What you have described is the reason that conductors (such as metals) will act to reduce any polarisation within their structure. Polarisation is an imbalance of charge. In an object with a neutral charge overall, one region of the object may have a surplus of electrons, and thus have a net negative charge, and therefore another region will have a deficit of electrons, and thus have a net positive charge.
Now, what you say about metals is true, they conduct electricity and therefore current will flow in order to neutralise any imbalance in charge. However, this does not prevent them losing electrons by friction. The standard classroom experiment where you rub a balloon against your shirt in order to pull electrons from one to the other will still work with metals. Copper, for example, is often used as a conductor in wire form, but a copper rod may also be rubbed against another object to transfer electrons. This is called the Triboelectric Effect.
Also, although conductors when left on their own will act to spread charge out across their structure through current flow, it is still possible to polarise them (i.e. create imbalances of charge) using an external means. One such method is called Electrostatic Induction. In the picture below, moving a positively charged object near to the conductor in the electroscope pulls the electrons toward the top end, and as a result causes a local net negative charge here, and a local net positive charge at the bottom.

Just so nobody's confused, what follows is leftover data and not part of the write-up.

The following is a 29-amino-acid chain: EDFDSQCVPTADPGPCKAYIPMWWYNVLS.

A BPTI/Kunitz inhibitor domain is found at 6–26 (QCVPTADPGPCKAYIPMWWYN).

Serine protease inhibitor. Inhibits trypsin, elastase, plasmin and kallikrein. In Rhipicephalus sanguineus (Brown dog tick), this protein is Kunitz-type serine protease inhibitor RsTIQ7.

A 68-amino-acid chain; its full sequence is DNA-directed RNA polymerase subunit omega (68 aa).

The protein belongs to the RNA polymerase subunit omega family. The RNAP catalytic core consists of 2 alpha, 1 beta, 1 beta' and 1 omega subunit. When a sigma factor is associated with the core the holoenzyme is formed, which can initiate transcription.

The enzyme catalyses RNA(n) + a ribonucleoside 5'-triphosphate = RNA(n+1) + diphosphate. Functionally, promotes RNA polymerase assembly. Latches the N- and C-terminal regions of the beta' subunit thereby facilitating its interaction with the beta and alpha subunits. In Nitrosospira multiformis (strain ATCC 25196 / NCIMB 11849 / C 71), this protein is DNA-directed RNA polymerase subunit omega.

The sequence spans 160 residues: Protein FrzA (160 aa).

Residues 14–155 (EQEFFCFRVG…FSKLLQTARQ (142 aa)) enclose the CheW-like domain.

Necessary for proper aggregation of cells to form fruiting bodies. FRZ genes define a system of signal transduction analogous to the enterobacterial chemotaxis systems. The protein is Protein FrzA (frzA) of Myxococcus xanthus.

"Electroscope showing induction" by Sylvanus P. Thompson - Downloaded from Sylvanus P. Thompson (1881) Elementary Lessons in Electricity and Magnetism, MacMillan, New York, p.16, fig. 12. Licensed under Public domain via Wikimedia Commons.
Now imagine you were to suddenly cut the conducting material in the electroscope in half. The top half would be a completely independent object, and would have more negative charge than positive charge, a surplus of electrons. The bottom half would be similar, but would have more positive charge than negative charge, a deficit of electrons.
I hope this helps.